Modern ice hockey has changed little from the original rules established in the 1870s. The biggest changes have been in the number of players and the development of equipment. Now hockey is played with six players on the ice for each team. Also, netting was first added to hockey goals in the early 1900s to stop the puck and show that the puck had actually passed between the goal posts.
Even though modern hockey started in North America, it is not just a North American Sport. In the early 1900s, leagues were playing hockey in Britain and parts of Europe. In 1910, Britain won the first European Ice Hockey Championships.
The 1920 Olympics in Antwerp Belgium became the first to include and ice hockey competition. Canada won the first four Olympic gold medals in the sport. In 1930, the first ice hockey world championships were played. The championships are now played every year except when the Olympics are held.
After World War II hockey took hold in the Soviet Union and the Russians became a force to reckon with on the ice. The Russians won their first Olympic ice hockey gold in 1956, just a decade after the game became an organized sport in their country.
Today, there are junior hockey leagues all around the world. The sport has even moved into placed like Florida, Texas and California. With advances in technology, keeping rinks cold enough for competitive play has become easier and easier, allowing more and more people to experience the sport.
Ice Hockey is a fast-paced game played on a frozen surface by two teams, comprised of six players each. The object of the game is to place a round, black disc made of vulcanized rubber, the puck, into the opponent’s net using L-shaped hockey sticks. Each team attempts to score more goals than the opposing team. Goaltenders and defensemen are assigned to keep the other team from scoring a goal, while forwards are primarily concerned with scoring goals. For a goal to be scored the puck must entirely cross the goal line between the posts and under the crossbar of the goal frame. The team with the most goals at the completion of play is proclaimed the winner.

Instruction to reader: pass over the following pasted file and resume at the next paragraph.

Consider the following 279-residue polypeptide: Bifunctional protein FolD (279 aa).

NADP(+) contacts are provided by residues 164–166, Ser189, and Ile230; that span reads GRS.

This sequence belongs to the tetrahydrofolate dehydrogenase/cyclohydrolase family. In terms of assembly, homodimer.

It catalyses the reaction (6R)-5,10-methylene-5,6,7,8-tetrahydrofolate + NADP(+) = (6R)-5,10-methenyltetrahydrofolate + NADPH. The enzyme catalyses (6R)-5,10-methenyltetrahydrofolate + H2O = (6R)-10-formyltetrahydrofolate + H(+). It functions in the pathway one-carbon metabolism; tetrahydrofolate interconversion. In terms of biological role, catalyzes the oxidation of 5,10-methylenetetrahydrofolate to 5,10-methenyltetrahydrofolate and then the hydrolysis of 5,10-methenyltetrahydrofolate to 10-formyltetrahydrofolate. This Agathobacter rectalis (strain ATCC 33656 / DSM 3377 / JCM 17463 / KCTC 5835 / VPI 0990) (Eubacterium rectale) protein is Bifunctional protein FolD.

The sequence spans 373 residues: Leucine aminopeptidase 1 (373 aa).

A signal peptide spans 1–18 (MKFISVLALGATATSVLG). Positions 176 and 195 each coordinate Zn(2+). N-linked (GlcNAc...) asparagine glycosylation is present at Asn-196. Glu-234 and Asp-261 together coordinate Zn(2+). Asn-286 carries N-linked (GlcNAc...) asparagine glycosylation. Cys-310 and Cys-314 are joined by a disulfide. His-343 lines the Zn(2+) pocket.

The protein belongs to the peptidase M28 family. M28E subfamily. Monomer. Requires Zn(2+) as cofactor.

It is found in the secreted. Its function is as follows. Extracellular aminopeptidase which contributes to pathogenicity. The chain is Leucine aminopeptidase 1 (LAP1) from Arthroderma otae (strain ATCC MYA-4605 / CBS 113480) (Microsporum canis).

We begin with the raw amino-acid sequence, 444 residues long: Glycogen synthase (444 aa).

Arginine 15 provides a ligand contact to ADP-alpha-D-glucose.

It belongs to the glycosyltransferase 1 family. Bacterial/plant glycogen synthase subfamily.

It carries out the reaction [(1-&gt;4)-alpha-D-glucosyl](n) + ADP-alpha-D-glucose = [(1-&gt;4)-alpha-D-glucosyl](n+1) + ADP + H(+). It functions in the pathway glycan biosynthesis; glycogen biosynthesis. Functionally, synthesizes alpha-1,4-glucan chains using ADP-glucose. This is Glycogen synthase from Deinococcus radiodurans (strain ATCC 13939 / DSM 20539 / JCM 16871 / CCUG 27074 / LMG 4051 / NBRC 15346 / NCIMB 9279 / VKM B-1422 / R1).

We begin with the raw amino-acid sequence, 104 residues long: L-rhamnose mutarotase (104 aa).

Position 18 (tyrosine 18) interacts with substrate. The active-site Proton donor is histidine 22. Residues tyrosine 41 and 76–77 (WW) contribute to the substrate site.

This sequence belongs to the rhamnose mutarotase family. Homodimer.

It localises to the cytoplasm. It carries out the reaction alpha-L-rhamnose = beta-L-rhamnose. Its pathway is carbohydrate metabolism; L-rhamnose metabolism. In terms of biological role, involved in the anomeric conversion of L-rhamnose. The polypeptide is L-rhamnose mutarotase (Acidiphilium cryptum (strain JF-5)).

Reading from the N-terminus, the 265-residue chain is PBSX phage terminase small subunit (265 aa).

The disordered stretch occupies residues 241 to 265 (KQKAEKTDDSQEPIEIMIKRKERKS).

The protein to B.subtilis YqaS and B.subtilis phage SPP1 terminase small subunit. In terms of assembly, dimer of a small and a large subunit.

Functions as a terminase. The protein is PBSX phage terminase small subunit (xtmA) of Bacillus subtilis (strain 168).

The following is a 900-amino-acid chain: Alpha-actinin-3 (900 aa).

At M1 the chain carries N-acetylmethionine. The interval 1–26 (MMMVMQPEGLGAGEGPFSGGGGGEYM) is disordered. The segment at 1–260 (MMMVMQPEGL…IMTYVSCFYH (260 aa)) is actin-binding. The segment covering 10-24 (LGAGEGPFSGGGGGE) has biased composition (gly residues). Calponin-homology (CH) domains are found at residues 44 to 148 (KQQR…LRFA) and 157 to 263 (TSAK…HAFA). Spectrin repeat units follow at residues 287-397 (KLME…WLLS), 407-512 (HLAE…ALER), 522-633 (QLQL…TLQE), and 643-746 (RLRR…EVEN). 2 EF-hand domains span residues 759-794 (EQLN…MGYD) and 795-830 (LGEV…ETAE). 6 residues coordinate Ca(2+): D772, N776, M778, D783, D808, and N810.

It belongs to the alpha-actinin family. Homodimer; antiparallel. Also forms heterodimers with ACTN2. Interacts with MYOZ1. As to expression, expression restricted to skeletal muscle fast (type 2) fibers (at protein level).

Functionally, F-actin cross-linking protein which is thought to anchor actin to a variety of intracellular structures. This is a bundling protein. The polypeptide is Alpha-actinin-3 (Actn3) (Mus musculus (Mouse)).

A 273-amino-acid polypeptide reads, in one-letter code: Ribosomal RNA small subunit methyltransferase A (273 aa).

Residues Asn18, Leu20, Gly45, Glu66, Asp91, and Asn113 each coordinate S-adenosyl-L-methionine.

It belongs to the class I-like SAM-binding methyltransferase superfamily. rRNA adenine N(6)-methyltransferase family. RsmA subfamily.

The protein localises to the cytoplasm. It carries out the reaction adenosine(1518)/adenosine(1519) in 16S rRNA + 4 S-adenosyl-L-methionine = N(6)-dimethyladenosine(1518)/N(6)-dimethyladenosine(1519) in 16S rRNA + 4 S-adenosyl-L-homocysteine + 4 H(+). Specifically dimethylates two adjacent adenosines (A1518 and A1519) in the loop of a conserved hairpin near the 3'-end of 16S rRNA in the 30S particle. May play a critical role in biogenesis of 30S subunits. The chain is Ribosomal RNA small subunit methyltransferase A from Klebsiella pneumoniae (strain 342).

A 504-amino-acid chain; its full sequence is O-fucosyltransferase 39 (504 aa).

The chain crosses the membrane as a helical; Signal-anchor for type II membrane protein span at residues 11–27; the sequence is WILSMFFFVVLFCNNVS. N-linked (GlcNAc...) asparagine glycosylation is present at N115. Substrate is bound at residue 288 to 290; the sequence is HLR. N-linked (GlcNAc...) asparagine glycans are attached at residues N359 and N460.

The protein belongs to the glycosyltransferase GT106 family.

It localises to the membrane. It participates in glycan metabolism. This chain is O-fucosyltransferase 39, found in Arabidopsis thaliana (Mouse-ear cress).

Boards: A wall that surrounds the playing surface
Cross-checking: The act of checking an opponent with the shaft of the stick held in both hands, a penalty
Deke: When a player handles the puck or himself in such a manner to fool the opponent into moving out of position, allowing the player to get past, originated from the word decoy
Faceoff: The method used to begin play at the beginning of a period or after a stoppage of play. The two teams line up in opposition to each other. One player from each team attempts to gain control of the puck after it is dropped by an official between their sticks onto a face-off spot on the ice
Five-hole: The gap between a goaltender’s legs
Forechecking: Checking in the offensive zone in order to gain control of the puck and set up a scoring opportunity
Goal: A goal is scored when the puck crosses completely over the goal line within the goal frame
Hat-trick: When one player scores three goals in one game
High sticking: (1) The act of hitting a player in the head or shoulders with a stick, a penalty (2) Contacting the puck with a stick that is raised above the shoulders. If the puck is subsequently contacted again by the offending player or a teammate before an opponent touches it, the play is blown dead. A goal scored as a result of a puck being contacted by an offensive player’s stick raised above the crossbar shall be disallowed
Hooking: The act of impeding an opponent by placing the blade of a stick into their body, a penalty
Icing: Occurs when a player shoots the puck across both the center red line and the opposing team’s goal line without the puck going into the net or being touched by an opposing player in their neutral or defensive zones
Neutral zone: Area of the ice between the blue lines
Penalty box: The area where a player sits to serve the time of a given penalty
Powerplay: Occurs when one team has more players on the ice than the other team as a result of penalties assessed to the shorthanded team
Slapshot: A hard shot, usually with a big wind up, where the player bends his stick on the ice and allows the energy stored in bending the stick to launch the puck forward
Wrist shot: A type of shot that looks as if the player is “flicking” the puck toward the goal with his wrists
I hope that you have had some fun learning about ice hockey. It is a great sport that combines strength, coordination and endurance. It is also something that anyone can play. Most major cities (and a lot of smaller ones in the northern US) have skating rinks that are used for recreational and league hockey games. Find one in your area, get out there, lace up the skates and give it a try!
Until next time,
Today’s Fun Fact: The longest recorded flight of a chicken is 13 seconds.